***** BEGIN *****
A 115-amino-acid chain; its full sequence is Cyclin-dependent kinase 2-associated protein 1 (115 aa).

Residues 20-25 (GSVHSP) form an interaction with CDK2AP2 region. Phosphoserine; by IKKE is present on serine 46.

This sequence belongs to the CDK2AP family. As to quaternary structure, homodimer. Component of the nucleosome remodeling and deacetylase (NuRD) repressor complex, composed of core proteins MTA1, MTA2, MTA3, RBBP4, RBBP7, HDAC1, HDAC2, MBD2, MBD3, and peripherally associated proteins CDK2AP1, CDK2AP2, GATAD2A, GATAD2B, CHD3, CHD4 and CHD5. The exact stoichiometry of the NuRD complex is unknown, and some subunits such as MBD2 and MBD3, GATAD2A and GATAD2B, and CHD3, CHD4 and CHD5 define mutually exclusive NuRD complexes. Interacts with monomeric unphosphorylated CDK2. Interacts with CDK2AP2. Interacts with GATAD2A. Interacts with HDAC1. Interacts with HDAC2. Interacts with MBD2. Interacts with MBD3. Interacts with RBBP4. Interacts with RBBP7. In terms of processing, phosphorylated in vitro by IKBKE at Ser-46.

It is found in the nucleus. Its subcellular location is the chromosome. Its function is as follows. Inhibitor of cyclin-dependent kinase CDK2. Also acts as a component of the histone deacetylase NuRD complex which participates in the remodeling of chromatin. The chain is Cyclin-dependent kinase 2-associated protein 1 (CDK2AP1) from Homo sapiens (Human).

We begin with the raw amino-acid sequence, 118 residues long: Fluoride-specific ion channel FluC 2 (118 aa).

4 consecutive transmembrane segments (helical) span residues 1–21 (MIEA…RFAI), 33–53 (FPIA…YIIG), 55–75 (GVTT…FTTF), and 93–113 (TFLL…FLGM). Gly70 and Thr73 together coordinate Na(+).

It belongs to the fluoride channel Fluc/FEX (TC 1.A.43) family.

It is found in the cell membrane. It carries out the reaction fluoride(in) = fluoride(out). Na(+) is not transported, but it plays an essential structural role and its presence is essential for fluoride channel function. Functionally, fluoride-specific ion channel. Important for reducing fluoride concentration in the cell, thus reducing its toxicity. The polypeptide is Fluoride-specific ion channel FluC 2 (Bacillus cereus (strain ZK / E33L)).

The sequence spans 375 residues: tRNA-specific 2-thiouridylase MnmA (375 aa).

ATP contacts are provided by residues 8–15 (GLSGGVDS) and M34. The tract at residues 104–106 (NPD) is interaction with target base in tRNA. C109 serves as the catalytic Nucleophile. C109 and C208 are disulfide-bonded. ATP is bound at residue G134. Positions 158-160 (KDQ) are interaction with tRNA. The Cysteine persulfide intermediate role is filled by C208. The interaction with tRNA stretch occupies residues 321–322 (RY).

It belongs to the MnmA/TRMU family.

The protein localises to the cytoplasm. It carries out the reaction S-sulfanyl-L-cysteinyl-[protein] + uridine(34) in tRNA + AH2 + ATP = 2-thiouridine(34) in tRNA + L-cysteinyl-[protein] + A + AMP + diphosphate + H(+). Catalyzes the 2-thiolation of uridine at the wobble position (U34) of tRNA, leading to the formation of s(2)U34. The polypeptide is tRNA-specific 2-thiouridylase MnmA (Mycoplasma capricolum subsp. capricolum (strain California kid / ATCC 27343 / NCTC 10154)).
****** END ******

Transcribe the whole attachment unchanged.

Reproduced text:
A 115-amino-acid chain; its full sequence is Cyclin-dependent kinase 2-associated protein 1 (115 aa).

Residues 20-25 (GSVHSP) form an interaction with CDK2AP2 region. Phosphoserine; by IKKE is present on serine 46.

This sequence belongs to the CDK2AP family. As to quaternary structure, homodimer. Component of the nucleosome remodeling and deacetylase (NuRD) repressor complex, composed of core proteins MTA1, MTA2, MTA3, RBBP4, RBBP7, HDAC1, HDAC2, MBD2, MBD3, and peripherally associated proteins CDK2AP1, CDK2AP2, GATAD2A, GATAD2B, CHD3, CHD4 and CHD5. The exact stoichiometry of the NuRD complex is unknown, and some subunits such as MBD2 and MBD3, GATAD2A and GATAD2B, and CHD3, CHD4 and CHD5 define mutually exclusive NuRD complexes. Interacts with monomeric unphosphorylated CDK2. Interacts with CDK2AP2. Interacts with GATAD2A. Interacts with HDAC1. Interacts with HDAC2. Interacts with MBD2. Interacts with MBD3. Interacts with RBBP4. Interacts with RBBP7. In terms of processing, phosphorylated in vitro by IKBKE at Ser-46.

It is found in the nucleus. Its subcellular location is the chromosome. Its function is as follows. Inhibitor of cyclin-dependent kinase CDK2. Also acts as a component of the histone deacetylase NuRD complex which participates in the remodeling of chromatin. The chain is Cyclin-dependent kinase 2-associated protein 1 (CDK2AP1) from Homo sapiens (Human).

We begin with the raw amino-acid sequence, 118 residues long: Fluoride-specific ion channel FluC 2 (118 aa).

4 consecutive transmembrane segments (helical) span residues 1–21 (MIEA…RFAI), 33–53 (FPIA…YIIG), 55–75 (GVTT…FTTF), and 93–113 (TFLL…FLGM). Gly70 and Thr73 together coordinate Na(+).

It belongs to the fluoride channel Fluc/FEX (TC 1.A.43) family.

It is found in the cell membrane. It carries out the reaction fluoride(in) = fluoride(out). Na(+) is not transported, but it plays an essential structural role and its presence is essential for fluoride channel function. Functionally, fluoride-specific ion channel. Important for reducing fluoride concentration in the cell, thus reducing its toxicity. The polypeptide is Fluoride-specific ion channel FluC 2 (Bacillus cereus (strain ZK / E33L)).

The sequence spans 375 residues: tRNA-specific 2-thiouridylase MnmA (375 aa).

ATP contacts are provided by residues 8–15 (GLSGGVDS) and M34. The tract at residues 104–106 (NPD) is interaction with target base in tRNA. C109 serves as the catalytic Nucleophile. C109 and C208 are disulfide-bonded. ATP is bound at residue G134. Positions 158-160 (KDQ) are interaction with tRNA. The Cysteine persulfide intermediate role is filled by C208. The interaction with tRNA stretch occupies residues 321–322 (RY).

It belongs to the MnmA/TRMU family.

The protein localises to the cytoplasm. It carries out the reaction S-sulfanyl-L-cysteinyl-[protein] + uridine(34) in tRNA + AH2 + ATP = 2-thiouridine(34) in tRNA + L-cysteinyl-[protein] + A + AMP + diphosphate + H(+). Catalyzes the 2-thiolation of uridine at the wobble position (U34) of tRNA, leading to the formation of s(2)U34. The polypeptide is tRNA-specific 2-thiouridylase MnmA (Mycoplasma capricolum subsp. capricolum (strain California kid / ATCC 27343 / NCTC 10154)).